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Wednesday, May 2, 2012

Why We Can't Let #Xerox Go


If you've been in the industry for over a year, you know how much the ecosystem changes.  You also know that rumors of business deals churn faster than your 36 month ex-dates.

Especially when it comes to which OEM is buying who, what dealership is consolidating and who is getting sued by Canon/HP.

We have a small but rather colorful niche which is likely to get a bit smaller.

Not 'doom and gloom', it just is.

I keep my eyes out for new and interesting tidbits of information, getting a feel for trends - nothing statistically supported, no study groups or polling numbers.  I pay attention to how often a company or person pops up on my 'radar'.

Over the last 60 days its been Xerox - more specifically, Ursula Burns.

Videos and quotes have been flowing into my view so often and I decided to listen in on the Xerox earnings call.  Very interesting.

These calls pretty much go without incident - one typically needs to listen deeply, digging out encoded tidbits of insight.  It is quite typical not to hear any mention of competitors and report the landscape in extreme generalities.

That's why one statement made me do a double take:

Ursula Burns, Xerox Corporation, Chairman and CEO, responding to a question posed by Bill Shope - Goldman Sachs, Analyst on the competitive landscape, 2012, Q1 earnings call:

"...Yes, I think that I would speak about two companies outside of the other group. 

So the other group is Canon, Ricoh, KM. You know, the normal technology people, technology hardware providers, and they are still infants in document outsourcing.

They are really not large players. They are trying to get together solutions and offer them, but we really don't compete actively against them..."

WOW - bit of the old smack-down, eh?

Now listen, I have never worked for Xerox, seems they are the only OEM I don't have intimate experiences with, and it is true that I write for the Business Transformation Center  which is Xerox sponsored, but up until 12 months ago, I considered Xerox a competitor.

Twenty-four months ago, I evaluated PagePack. Ten months ago, I was looking at PagePack 3.0. and just 8 months back I evaluated the ColorCube. Xerox hardware and program are impressive, any way you shape it.

Over the past 60 days I have come to know the story of Ursula Burns - out of the projects and up through the ranks.  I like that.

At Less than 9 bucks, XRX is a steal.

Merger talk and take-over rumors are part and parcel of the imaging industry - from Ikon to Danka, Ricoh to Global, everyone on the outside recognizes the incestuousness atmosphere while we inside shrug our shoulders and say, "what?"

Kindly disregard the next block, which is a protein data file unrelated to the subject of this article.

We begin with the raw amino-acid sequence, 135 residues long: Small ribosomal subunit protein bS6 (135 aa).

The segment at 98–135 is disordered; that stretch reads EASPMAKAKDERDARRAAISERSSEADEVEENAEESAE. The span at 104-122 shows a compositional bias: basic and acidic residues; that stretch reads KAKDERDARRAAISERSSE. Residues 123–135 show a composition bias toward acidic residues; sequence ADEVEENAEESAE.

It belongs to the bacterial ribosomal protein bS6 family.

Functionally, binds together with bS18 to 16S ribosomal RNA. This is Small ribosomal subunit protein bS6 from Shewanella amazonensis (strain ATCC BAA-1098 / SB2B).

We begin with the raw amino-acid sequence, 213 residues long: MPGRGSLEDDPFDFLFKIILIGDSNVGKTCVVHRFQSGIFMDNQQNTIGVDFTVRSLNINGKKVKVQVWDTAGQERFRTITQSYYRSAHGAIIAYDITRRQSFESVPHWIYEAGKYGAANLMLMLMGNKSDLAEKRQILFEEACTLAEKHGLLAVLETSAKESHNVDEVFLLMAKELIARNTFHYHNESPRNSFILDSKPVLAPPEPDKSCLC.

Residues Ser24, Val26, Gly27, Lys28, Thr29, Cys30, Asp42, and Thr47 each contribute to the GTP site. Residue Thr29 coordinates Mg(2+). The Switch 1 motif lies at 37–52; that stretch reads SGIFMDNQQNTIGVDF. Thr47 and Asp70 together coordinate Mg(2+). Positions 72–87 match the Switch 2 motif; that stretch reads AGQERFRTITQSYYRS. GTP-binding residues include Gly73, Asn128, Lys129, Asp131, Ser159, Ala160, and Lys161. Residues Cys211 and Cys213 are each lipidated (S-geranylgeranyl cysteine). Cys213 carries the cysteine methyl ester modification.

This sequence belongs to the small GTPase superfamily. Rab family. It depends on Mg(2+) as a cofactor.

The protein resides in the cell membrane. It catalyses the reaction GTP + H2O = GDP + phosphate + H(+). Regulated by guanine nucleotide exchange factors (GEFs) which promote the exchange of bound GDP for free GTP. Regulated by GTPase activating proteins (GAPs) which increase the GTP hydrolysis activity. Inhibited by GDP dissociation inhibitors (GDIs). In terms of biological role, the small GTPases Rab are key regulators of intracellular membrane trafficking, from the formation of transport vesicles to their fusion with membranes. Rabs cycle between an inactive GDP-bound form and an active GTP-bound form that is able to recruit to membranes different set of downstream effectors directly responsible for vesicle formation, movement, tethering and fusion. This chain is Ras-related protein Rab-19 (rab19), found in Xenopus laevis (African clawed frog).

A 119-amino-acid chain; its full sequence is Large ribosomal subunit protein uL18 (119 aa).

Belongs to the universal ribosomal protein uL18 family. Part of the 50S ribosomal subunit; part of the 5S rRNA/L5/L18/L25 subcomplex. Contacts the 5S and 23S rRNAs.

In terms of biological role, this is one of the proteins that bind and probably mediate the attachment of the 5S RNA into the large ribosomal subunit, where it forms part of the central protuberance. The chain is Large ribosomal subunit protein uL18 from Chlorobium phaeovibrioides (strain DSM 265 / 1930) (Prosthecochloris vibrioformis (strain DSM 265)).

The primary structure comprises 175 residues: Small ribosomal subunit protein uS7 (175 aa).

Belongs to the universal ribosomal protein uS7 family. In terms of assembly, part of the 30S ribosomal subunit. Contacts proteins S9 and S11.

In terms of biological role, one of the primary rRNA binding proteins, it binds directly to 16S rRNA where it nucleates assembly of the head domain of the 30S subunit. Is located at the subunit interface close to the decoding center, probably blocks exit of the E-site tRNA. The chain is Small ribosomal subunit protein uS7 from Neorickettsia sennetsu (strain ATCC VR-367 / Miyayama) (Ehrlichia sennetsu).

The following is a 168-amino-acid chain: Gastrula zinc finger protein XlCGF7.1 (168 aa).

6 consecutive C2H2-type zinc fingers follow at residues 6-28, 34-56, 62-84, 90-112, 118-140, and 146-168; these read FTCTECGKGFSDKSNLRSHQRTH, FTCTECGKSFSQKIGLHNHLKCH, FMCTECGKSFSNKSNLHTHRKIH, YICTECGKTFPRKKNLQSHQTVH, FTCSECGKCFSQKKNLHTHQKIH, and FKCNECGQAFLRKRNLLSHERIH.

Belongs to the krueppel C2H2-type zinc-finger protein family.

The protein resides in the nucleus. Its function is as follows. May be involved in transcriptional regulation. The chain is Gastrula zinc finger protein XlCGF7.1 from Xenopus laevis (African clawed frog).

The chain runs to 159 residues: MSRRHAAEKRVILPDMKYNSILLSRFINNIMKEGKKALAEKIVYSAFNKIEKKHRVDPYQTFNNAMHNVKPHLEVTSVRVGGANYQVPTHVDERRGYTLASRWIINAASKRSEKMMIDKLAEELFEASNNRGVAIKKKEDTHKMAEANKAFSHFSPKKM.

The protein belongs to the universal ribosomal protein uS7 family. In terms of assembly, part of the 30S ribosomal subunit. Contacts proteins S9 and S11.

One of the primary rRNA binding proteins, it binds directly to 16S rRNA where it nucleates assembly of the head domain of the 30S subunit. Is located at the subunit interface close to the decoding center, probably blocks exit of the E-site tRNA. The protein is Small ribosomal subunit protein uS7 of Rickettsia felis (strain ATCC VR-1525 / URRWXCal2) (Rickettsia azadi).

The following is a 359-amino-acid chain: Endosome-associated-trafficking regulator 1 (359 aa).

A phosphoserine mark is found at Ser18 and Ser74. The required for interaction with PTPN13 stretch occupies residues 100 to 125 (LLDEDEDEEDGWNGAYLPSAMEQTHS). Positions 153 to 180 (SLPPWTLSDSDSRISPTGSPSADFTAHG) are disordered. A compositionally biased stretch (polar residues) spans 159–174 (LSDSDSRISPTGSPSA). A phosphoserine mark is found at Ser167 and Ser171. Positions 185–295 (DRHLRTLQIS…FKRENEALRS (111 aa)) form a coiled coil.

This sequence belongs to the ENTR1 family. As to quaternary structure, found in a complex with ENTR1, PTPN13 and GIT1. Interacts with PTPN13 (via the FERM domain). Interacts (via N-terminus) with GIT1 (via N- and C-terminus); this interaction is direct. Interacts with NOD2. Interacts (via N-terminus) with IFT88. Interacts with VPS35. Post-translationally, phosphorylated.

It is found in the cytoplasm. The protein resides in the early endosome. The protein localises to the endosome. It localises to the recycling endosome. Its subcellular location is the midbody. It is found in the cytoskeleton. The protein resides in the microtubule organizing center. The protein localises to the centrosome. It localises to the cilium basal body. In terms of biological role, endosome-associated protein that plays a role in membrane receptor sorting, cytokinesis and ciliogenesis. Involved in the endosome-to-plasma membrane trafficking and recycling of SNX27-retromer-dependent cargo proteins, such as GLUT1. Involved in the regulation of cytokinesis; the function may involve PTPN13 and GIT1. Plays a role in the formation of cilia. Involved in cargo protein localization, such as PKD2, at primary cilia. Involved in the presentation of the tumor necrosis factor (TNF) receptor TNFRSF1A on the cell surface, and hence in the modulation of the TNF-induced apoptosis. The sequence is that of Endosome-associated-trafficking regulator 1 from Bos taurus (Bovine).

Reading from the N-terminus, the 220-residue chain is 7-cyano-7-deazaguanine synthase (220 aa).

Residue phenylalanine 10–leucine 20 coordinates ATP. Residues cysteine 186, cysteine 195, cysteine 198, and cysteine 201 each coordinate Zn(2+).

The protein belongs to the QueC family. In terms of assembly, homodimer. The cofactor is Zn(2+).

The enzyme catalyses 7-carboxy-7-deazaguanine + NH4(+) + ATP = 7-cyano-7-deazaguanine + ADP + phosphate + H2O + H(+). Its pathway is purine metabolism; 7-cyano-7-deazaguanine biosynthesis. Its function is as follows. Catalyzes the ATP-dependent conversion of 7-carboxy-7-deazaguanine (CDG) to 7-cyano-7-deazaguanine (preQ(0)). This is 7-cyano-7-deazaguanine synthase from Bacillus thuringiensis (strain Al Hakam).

The swirling chatter today is that the X is prime for a take-over and Dell or HP are would-be suitors.

Personally, I don't think HP is a strategic position to take on anyone.  And I don't think they are all that gun-ho on continuing down the toner-based path.

So what about Dell?

With Xerox deriving over 50% of its revenue from services, Dell might fare well acquiring all those inroads to global IT entities; spin-off the Global arm, converting it into cash.  Again, I doubt Dell wants to get into the copier/printer world, wax-based or otherwise.

I know what you're thinking - who else would take Xerox?  Look west...far west...Seoul.

Samsung may want a channel where they have none now.  Samsung might like the idea of instant invite into the best of the Fortune 500.'ll never happen...still...

Detroit hasn't been the Automobile capital of the World for decades.  GM is owned by Canada and Chrysler has been sold off to an Italian automaker.  Boeing has to compete on the world stage no longer holding dominance.  And HP is in the middle of sending her once cash-cow, out to pasture.

What happened to all the American companies?

Well, in the End, money is money - generated by clicks, seats or acquisitions - it makes the world go 'round.

1 comment:

  1. The company has to be let go. It has been poorly run for years, and Social Justice took over the Hiring Atmosphere. So it fails. It's good for the rest of us. I enjoy the idea that the pie gets a little bit bigger for me.
    I'd also like to point out Kyocera was left out of the Article. We are now the top ECM and BPI Solutions company in the United States after buying DataBank for about $600million this year.


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